You that whole thing that happens when you entertain and you feel like you have to be perfect? That your house has to be perfect, that your food has to be perfect and that your hair, your clothes and your kids have to be perfect? And then something inevitably goes wrong, your tomato aspic comes out looking like an Alpo ad rather than a Martha Stewart centerpiece… And you feel sad and you beat yourself up and the whole party is ruined….
But it’s not. But that’s part of what the ED tells us. That we have to be everything or we’re nothing.
One of the motivating forces behind eating disorders is the drive to be perfect. People hope for a perfect body, perfect eating habits, flawless skin, trying to act perfect by always saying the right thing, they try to keep a perfectly clean home and car, and on and on and on– whatever the individual definition of perfection is . This season is particularly triggering because there is this air of mythical innocence and perfection to Christmas to be like Donna Reed in “It’s a Wonderful Life” (I have a client who will be laughing if she reads this because she thinks I make too many It’s a Wonderful Life” references.) The problem is of course, that nobody is perfect so in the strive for perfection, failure is inevitable. And this season is inherently messy. Often, because of that, trying to make things perfect becomes a frustrating let down, as well as a horrible blow to self esteem. “I messed up, therefore I’m a failure, I suck, I’m a horrible person…” and descent into depression or further into eating disorder behavior, or other compulsive behaviors follow. Some people have such high expectations of themselves that they feel paralyzed. They can barely function because their belief of what they have to be is unattainable so they figure “why bother?”and live in a stuck place where they are unable to go forward with their lives because they hate themselves so much for what they are not. Other people are not so dichotomous and strive toward perfection, but punish themselves when they fail. Like people who have very rigid eating regimens and so if they eat something off their plan they binge, and figure they’ll start all over again the next day. Or they might punish themselves by purging or doing excruciating exercise.
Letting go of the myth of perfection is not easy. So many folks have their heads wrapped around that goal that they believe their lives will be meaningless without it.
- Remember that perfection is a myth. No one is meant to be perfect, that’s not the way life is. We evolve, learn and grow. Nobody can sit down having never played the piano before and play a perfect concerto. You must start from scratch, learn, practice, and make mistakes.
- If you never made any mistakes, you would never learn anything. Mistakes are the way we learn. If you can learn from your mistakes rather than making the same mistake over and over again without learning anything, you are evolving.
- Perfection is not a human or even animal trait. There is no such thing as perfection. That’s not why we exist on this planet. Of course I don’t know why we exist, but I’m betting that being perfect is not at the top of the list. Especially considering that it’s so subjective.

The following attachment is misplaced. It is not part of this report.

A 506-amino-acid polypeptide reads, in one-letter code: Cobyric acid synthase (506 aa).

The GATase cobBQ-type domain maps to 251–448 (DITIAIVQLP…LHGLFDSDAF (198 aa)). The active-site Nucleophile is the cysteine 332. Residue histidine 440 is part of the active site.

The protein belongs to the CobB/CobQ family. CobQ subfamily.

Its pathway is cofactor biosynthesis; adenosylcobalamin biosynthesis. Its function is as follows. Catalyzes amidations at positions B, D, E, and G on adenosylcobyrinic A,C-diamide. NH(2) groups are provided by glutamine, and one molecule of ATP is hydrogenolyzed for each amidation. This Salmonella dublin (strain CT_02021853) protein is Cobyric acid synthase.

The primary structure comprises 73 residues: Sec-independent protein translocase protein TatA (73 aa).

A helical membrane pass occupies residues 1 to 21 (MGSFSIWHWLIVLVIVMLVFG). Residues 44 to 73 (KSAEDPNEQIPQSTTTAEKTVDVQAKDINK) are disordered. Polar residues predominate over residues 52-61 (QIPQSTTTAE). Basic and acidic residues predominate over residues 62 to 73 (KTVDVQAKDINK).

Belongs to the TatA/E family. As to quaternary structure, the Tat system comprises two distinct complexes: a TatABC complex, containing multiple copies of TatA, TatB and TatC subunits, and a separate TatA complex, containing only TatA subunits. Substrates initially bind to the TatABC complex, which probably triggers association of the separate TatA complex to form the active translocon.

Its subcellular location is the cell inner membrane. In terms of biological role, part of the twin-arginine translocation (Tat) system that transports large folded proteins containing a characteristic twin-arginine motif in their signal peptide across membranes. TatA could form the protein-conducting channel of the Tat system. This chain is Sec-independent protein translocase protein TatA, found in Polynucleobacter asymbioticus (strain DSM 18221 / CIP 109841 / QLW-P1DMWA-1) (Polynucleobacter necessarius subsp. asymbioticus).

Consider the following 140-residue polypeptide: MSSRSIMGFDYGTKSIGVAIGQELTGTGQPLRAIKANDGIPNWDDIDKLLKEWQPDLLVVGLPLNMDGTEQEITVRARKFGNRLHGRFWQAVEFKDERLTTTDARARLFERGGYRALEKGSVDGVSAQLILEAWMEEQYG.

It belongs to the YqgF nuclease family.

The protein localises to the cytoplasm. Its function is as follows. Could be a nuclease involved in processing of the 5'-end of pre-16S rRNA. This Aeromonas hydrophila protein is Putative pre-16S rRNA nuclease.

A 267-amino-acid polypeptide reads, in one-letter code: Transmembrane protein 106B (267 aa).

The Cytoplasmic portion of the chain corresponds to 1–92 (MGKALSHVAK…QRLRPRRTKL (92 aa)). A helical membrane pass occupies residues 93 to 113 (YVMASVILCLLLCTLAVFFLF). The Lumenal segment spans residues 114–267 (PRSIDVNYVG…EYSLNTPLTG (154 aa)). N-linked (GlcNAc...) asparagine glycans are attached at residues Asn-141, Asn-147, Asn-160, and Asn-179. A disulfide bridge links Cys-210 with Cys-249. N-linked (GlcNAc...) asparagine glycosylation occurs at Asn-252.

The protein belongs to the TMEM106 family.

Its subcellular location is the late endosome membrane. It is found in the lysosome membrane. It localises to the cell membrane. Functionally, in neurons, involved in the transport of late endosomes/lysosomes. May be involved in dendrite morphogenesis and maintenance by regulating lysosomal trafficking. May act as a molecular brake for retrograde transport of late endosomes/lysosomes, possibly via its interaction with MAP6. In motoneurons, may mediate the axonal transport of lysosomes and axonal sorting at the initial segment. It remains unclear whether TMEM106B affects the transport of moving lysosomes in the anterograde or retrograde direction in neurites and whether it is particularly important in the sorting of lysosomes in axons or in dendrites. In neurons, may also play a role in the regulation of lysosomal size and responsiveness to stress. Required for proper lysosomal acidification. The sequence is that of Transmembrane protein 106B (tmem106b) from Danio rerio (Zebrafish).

- Life is not exciting when our goal is to be perfect because we are unable to take in the intricacies of life. We become so stressed out when we “mess up” that we aren’t able to appreciate what is happening in the moment.
- Having personal goals and striving toward them is crucial for happiness and joy. However, if the end goal is so rigid, the journey there won’t be enjoyable. The end goal might not even be attained, but what you can learn as you travel through can be more enlightening than what you even set out to achieve.
- If you find yourself paralyzed, try to take one small step forward. Rather than thinking that you can’t do this overwhelming task perfectly, make small goals that will enable you to move forward. For example, If you think that you have 200 pounds to lose, that’s very daunting and probably very difficult to begin. However, if your goal is something less daunting, like “try a new vegetable once a week” or “try and get some movement in every day” or “eat at least one fresh fruit and one fresh vegetable each day,” or “make an appointment with a registered dietician” you will find that it’s not too daunting. And if you go a day without getting movement or without eating a fresh fruit, you can always make up for it the next day, rather than thinking, “this is too hard, I can’t do it, I’ll just have to give up.” It’s possible that you might not reach your original end goal, but when your end goal is really health, that is something you can achieve by letting go of perfection and by integrating loving, healthy habits- this is where you will find improved health. If you have a very messy house that seems overwhelming to clean, just do one drawer or one surface at a time. It might take you many weeks or months to complete the task, but cleaning one drawer or one section of your closet, or one corner of a room is a lot more doable than cleaning a whole house.
- Rather than striving for perfection, think about what you can do each day that helps you to be the person that you like. Think about the things that you do that make you like yourself and try to do more of it. You don’t want to do an overhaul and completely change the person you are, that’s a recipe for self defeatism and self deprecation, not to mention a complete self esteem killer.
Being who you are is what makes you perfect. No one can be a more perfect version of you than you.
Inspirational Quote for the Day
“Perfectionism is self-abuse of the highest order.” – Anne Wilson Schaef I love this quote because it’s so cute, the pursuit of perfection is nothing more than a way to abuse ourselves. The pursuit of health and self-love however are much more worthwhile pursuits.